Banned material definition
|Plastic|| Phase 1: mixed plastics that are not of a single resin/polymer type and/or further sorting, cleaning and processing is required before use in re manufacturing.
1 July 2021
| Phase 2: single resin/polymer plastics that have not been re-processed (e.g. cleaned and baled PET bottles).
||1 July 2022|
|| Mixed and unsorted paper and cardboard.
1 July 2024
|| Unprocessed glass, in a whole or broken state. Both formed packaging and flat sheet glass.
1 January 2021
The Bill replaces the Product Stewardship Act 2011, with a small number of changes that reflect the outcomes of the review of the Product Stewardship Act.
- Changes as a result of the review include:
- Inclusion of product design in the objects of the Bill
- Inclusion of recommended actions and timeframes and provision for consultation in relation to the Minister’s priority list
- Opportunity to seek accreditation of voluntary arrangements at any time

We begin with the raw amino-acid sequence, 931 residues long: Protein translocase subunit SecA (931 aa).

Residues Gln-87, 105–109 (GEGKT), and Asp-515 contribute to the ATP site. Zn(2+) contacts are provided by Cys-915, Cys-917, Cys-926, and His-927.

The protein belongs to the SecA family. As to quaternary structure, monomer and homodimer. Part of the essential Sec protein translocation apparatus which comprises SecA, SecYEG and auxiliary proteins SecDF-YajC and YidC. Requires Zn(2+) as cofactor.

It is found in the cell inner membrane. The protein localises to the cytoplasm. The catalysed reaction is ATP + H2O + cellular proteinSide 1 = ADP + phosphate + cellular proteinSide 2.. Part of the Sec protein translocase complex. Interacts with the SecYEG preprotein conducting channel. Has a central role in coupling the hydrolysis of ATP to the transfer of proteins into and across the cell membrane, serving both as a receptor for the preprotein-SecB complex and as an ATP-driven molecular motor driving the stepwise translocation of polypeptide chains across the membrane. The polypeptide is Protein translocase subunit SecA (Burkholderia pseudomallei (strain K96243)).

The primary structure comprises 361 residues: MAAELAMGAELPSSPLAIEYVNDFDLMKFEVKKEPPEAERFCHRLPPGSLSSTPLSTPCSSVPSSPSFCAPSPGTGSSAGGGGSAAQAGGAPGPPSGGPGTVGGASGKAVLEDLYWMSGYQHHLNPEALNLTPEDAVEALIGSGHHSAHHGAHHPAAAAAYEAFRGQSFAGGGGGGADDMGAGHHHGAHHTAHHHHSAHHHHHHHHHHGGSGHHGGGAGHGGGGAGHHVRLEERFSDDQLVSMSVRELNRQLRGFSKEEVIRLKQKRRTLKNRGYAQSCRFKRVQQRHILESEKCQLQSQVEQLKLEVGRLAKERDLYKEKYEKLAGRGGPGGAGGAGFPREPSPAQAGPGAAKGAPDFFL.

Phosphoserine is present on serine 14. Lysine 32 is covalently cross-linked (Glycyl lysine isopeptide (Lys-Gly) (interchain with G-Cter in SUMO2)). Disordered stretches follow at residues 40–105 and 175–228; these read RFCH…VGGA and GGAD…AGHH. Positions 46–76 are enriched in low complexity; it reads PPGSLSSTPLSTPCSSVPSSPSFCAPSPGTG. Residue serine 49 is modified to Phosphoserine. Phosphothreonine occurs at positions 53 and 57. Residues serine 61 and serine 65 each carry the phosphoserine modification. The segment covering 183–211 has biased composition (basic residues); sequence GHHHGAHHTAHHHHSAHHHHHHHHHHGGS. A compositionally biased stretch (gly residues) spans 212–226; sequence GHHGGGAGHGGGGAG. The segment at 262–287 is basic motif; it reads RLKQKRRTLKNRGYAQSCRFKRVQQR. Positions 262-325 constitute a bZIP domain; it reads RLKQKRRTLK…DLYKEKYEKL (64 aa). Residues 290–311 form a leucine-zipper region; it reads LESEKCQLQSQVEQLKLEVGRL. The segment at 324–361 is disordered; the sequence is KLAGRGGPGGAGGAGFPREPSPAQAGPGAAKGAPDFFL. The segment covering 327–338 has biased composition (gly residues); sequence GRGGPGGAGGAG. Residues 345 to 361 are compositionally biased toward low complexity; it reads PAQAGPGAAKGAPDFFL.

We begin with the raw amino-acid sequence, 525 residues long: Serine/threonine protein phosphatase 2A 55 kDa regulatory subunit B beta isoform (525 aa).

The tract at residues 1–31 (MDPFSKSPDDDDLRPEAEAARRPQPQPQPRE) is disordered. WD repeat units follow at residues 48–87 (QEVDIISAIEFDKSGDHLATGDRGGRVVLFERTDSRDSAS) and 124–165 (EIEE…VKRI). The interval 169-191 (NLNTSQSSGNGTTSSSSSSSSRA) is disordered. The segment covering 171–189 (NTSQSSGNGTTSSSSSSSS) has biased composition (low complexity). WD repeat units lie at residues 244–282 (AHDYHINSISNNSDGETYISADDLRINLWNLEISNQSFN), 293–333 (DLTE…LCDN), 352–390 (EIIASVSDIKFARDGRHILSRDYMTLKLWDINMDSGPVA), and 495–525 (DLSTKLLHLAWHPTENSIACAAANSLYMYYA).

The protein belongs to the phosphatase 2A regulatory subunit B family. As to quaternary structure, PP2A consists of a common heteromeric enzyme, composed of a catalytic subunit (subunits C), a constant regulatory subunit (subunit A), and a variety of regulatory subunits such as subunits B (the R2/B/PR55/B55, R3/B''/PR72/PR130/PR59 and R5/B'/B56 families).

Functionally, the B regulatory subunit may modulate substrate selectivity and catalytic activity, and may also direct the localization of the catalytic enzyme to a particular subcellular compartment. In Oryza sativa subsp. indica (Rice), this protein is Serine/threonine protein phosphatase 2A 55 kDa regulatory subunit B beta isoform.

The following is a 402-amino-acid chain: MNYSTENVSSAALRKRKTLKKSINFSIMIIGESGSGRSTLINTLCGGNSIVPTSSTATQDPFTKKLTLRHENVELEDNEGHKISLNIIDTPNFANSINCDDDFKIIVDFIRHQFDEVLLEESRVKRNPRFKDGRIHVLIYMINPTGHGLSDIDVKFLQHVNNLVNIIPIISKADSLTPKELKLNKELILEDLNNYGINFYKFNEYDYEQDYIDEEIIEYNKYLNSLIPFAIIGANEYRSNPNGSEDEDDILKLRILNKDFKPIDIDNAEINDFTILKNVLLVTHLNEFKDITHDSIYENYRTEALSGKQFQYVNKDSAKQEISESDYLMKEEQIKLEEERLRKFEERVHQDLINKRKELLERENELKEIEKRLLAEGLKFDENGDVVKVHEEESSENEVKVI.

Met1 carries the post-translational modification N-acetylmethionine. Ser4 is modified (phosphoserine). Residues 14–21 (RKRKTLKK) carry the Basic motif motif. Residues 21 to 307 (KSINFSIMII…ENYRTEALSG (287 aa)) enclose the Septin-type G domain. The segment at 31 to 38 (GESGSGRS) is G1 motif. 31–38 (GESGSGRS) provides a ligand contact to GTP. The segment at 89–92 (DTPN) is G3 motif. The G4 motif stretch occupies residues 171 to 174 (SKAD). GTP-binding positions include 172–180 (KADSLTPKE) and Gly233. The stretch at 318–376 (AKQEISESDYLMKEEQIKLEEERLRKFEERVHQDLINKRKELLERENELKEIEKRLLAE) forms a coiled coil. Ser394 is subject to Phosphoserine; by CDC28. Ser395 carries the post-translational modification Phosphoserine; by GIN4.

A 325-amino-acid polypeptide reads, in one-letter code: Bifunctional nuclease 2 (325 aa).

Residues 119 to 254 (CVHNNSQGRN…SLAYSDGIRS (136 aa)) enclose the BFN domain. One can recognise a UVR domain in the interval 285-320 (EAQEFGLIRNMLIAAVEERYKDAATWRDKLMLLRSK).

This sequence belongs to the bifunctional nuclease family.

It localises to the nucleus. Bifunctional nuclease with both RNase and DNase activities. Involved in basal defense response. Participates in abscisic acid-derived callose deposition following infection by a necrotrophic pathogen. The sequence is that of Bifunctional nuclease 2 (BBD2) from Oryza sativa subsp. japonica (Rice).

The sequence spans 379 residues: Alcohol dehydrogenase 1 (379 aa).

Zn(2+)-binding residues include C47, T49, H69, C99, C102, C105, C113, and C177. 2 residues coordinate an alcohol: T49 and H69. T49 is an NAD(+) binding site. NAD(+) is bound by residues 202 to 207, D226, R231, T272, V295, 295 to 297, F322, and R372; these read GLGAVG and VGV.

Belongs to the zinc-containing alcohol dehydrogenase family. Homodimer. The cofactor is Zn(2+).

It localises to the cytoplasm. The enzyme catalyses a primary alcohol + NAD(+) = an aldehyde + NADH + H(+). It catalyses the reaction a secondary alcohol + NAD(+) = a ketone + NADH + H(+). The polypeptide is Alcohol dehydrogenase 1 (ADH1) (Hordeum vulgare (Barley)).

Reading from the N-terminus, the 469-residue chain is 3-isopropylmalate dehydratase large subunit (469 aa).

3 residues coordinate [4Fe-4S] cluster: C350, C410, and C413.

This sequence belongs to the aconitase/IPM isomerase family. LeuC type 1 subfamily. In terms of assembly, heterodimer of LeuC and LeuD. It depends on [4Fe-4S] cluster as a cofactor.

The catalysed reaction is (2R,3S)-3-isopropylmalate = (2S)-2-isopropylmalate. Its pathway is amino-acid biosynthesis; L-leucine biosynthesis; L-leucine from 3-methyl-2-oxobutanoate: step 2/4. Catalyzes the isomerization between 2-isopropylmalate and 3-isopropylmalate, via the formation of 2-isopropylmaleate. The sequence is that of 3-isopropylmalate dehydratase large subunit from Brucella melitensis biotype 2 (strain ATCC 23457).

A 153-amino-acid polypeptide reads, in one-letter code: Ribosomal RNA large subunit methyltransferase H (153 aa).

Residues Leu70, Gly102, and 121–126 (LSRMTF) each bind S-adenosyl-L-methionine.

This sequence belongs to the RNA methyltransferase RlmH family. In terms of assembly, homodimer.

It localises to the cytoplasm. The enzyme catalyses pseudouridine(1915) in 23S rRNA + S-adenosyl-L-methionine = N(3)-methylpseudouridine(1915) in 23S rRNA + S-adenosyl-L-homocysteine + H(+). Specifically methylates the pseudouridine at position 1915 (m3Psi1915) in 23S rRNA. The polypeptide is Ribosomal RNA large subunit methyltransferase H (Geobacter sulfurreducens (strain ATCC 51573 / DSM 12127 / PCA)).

- Greater flexibility for the Department to manage the Product Stewardship Logo
- Provision for the Minister to table information in Parliament about the performance and coverage of accredited voluntary arrangements
- The application of compliance and enforcement provisions to the accrediting authority for voluntary arrangements, which will be an important accountability mechanism in the event that a central clearinghouse is established
- Provisions for mandatory product stewardship rules in relation to product design and the durability and repairability of products.
ACT exposure draft legislation on single-use plastics
The ACT Government on 2 December introduced legislation into Parliament to ban certain single-use plastics, becoming the third jurisdiction to do so after South Australia and Queensland. The legislation is intended to ban, no sooner than 1 July 2021:
- Single-use plastic cutlery and stirrers
- Single-use EPS takeaway food and beverage containers.